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Asthma and Food Additives: A Surprising Connection

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This is adapted from a recent press release by the Feingold Association


“Most parents don’t realize that several widely used preservatives and synthetic food dyes have been shown to trigger constriction of the airways and other asthmatic symptoms in sensitive children,” said Jane Hersey, National Director of the nonprofit Feingold Association (www.feingold.org), which helps families use a low-additive diet developed by allergist Dr. Ben Feingold.


A 2012 study published in The International Archives of Allergy and Immunology concluded that the increased consumption of synthetic additives, particularly food dyes and preservatives, may have contributed to this rise.


A massive new study published in Thorax, involving nearly 2 million children and teens from more than 100 countries, also found a correlation between consumption of an additive-laden fast food diet and increased levels of asthma, eczema and hay fever.


In the United States, where asthma was relatively uncommon in the 1950s, it now affects about 1 in 10 children, according to the Centers for Disease Control. “The typical child’s diet has changed enormously over the last few decades and is very different from what children ate 50 years ago,” said Hersey, a former teacher and Head Start consultant.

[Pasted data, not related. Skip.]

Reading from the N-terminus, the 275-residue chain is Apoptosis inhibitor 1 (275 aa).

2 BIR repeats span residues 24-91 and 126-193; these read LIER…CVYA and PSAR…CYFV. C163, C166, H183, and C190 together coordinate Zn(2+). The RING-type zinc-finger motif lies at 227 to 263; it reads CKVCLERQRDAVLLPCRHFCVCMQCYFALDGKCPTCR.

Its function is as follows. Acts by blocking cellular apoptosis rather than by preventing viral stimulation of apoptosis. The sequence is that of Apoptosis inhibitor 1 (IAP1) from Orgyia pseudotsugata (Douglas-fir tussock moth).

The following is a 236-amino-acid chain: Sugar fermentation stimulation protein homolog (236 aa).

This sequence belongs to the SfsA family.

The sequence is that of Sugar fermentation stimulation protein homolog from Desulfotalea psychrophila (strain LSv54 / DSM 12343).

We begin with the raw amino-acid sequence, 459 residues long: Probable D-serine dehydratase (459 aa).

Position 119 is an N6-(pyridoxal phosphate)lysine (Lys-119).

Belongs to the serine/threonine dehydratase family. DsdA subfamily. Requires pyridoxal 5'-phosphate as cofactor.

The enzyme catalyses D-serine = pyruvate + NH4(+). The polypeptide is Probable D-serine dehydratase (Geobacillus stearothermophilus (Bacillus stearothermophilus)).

The connection between synthetic food additives and asthma is not a new one. In the 1980's, the Food and Drug Administration required that the common food dye Yellow 5 be listed on ingredient labels, due in part to the danger this dye poses to asthmatics. In addition, a 2004 study published in the International Journal of Immunopathology and Pharmacology found that the preservative sodium benzoate can trigger asthmatic symptoms, and a 2007 study published inToxicology and Applied Pharmacologyconcluded that the common preservative butylated hydroxytoluene (BHT) may worsen them.


Ironically, the role that some preservatives play in triggering asthma was discovered when some asthmatic children experienced an immediate worsening of their symptoms after they inhaled their anti-asthma medications. It was found that the sulfite and sodium benzoate preservatives in these drugs were actually exacerbating the children’s asthma, and when the additives were removed from the medications, the symptoms disappeared.


How can parents determine if synthetic food additives may be triggering asthmatic symptoms in their children?


If they experience shortness of breath, chest tightness, coughing or other asthma-like symptoms after eating artificially preserved or colored foods, they might be sensitive to the additives. If this is the case, try replacing the suspect foods with more natural versions that do not contain the additives and see if the symptoms reoccur. Parents can be helped with this by the Feingold Association’s Foodlist and Shopping Guide, which lists thousands of low-additive versions of brand-name foods.






Zaknun D. et al. Potential role of antioxidant food supplements, preservatives and colorants in the pathogenesis of allergy and asthma. International Archives of Allergy and Immunology, 2012, Vol. 157(2), pages 113-124. (http://www.ncbi.nlm.nih.gov/pubmed/21986480)